The Great Depression according to Dr Brash

Keith Rankin, 6 May 1998

In The Dominion of April 29 (p.18) there is an article about the Reserve Bank's latest public relations effort. It is a pamphlet called The Impact of Monetary Policy on the Economy. In it, Don Brash, Governor of the Reserve Bank, claims that (in the words of the NZPA journalist) "the recovery from the Great Depression of the 1930s would have been faster if the present approach to monetary policy had been applied".

There is confusion about two issues, because the tone of the argument seems to be that Brash is talking about the Great Depression itself and not the recovery. He may be right in one respect; a commitment to keep inflation between zero and two percent would have been interpreted in the late 1920s as an inflationary policy, whereas it is understood in a late twentieth century context as a disinflationary policy. (Disinflation means cutting the rate of inflation, whereas deflation means falling prices and wages, or the creation of an environment that is likely to lead to falling prices and wages.)

The main goal of mid-Depression monetary policy in most economically developed countries was to raise prices. Some found it more difficult than others to reflate their national economies. A return to tariff protection as orthodoxy in the 1930s helped. It meant that national policies only had to deal with the national economy.

The countries which had comparatively small "Great Depressions", were those which eschewed deflationary policies in the 1920s, or those which devalued their currencies on or before 1931. Sweden, which Dr Brash cites, did both. New Zealand did not devalue until 1933, and suffered the consequence of two years extended pain (mid-1931 to mid-1933).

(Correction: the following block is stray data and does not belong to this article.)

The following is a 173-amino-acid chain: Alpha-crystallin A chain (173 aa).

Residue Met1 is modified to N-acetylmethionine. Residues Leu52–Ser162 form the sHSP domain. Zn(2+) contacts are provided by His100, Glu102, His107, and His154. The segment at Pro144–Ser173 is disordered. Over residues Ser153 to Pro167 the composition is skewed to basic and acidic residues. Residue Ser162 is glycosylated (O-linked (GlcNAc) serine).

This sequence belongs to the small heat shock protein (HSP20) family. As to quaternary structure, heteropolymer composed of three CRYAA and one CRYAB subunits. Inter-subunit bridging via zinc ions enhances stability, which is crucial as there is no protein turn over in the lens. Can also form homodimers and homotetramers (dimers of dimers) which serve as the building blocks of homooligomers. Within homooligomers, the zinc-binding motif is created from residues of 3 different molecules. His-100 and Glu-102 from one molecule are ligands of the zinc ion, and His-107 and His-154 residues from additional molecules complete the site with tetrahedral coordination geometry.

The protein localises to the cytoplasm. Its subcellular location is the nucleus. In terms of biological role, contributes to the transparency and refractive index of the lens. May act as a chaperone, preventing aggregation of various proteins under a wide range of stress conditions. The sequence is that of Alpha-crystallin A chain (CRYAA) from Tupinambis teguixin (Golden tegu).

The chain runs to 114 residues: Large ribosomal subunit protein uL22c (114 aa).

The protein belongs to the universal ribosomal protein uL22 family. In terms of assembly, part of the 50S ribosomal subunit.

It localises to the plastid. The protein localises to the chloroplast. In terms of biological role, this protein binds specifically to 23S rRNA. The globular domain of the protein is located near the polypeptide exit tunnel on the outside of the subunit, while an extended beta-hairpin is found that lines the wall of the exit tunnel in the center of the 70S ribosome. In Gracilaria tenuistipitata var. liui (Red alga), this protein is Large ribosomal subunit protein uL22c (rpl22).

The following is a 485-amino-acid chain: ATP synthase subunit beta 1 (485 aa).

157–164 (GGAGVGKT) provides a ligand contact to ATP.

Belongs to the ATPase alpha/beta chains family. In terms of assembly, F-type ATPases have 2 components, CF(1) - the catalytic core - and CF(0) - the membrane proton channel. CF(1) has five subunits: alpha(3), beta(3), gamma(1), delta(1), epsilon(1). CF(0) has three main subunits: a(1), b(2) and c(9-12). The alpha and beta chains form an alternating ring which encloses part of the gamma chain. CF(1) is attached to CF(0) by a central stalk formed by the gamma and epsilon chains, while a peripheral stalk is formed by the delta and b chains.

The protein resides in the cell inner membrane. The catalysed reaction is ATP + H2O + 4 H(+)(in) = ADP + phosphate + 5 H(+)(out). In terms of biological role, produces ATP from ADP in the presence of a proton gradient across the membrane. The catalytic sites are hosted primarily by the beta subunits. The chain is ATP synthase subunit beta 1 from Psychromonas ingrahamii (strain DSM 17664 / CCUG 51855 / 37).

The most clear truth of the interwar years was that those countries with overvalued exchange rates paid dearly. Dr Brash's name is associated more than anything else, in the public mind, with the strategy of overvaluing the exchange rate as a means of fighting inflation. (Germany clung to the overvalued gold standard from 1930 until Hitler's election early in 1933; inflation remained public enemy number one despite mass unemployment.) I could not easily imagine a Brash-equivalent advocating devaluation and inflation in 1931.

New Zealand's recovery from the depths of depression was dramatic. Policies the very opposite of those we would naturally associate with Dr Brash were adopted, starting with the accession of Gordon Coates in 1933 as Minister of Finance, replacing the intransigent William Downie Stewart. Per capita GNP doubled from 1932 to 1942 (see my 1992 article "New Zealand's Gross National Product: 1859-1939", Review of Income and Wealth, 38:49-69), meaning that this 10 year period was easily the most sustained period of economic growth in our nation's history.

The most spectacular period of growth was the two years to March 1938, unlike the USA which didn't really recover until after 1939. Australia recovered before New Zealand but its recovery was choked by conservative policies in the late 1930s. In 1938 and 1939, many skilled Australian workers were seeking employment in New Zealand.

It is not credible that Brash could have conjured an even greater miracle than the one we had in the ten years after the depths of Depression. Yet, if we are to interpret his recipe as an advocacy of inflation rather than deflation - politically incorrect left-wing radicalism in the 1920s - then his policies might have enabled the New Zealand economy to perform much better than it did in the years from 1926 to 1932.

Milton Friedman believes that excessively tight monetary policy in the USA was the cause of the Great Depression, worldwide. If Donald Brash believes like his monetarist mentor that unintentionally tight monetary policy is the most potent cause of economic depressions, then he should say so openly. Brash's actions (unlike those of the USA's Dr. Greenspan) tend to suggest that he prefers to err on the side of monetary tightness than on anything that might be interpreted by the markets as "inflationary".

It does make some historical sense to link Brash (and Birch) with Downie Stewart's deflationist approach, while comparing the enigmatic Winston Peters with the equally enigmatic Gordon Coates. (Coates, leader of the minority coalition partner, was Treasurer for three years - 1933 to 1935 - in which he was rubbished from both the left and the right. It is only in recent years that he has been given his due by historians for successfully steering the middle ground.)


© 1998

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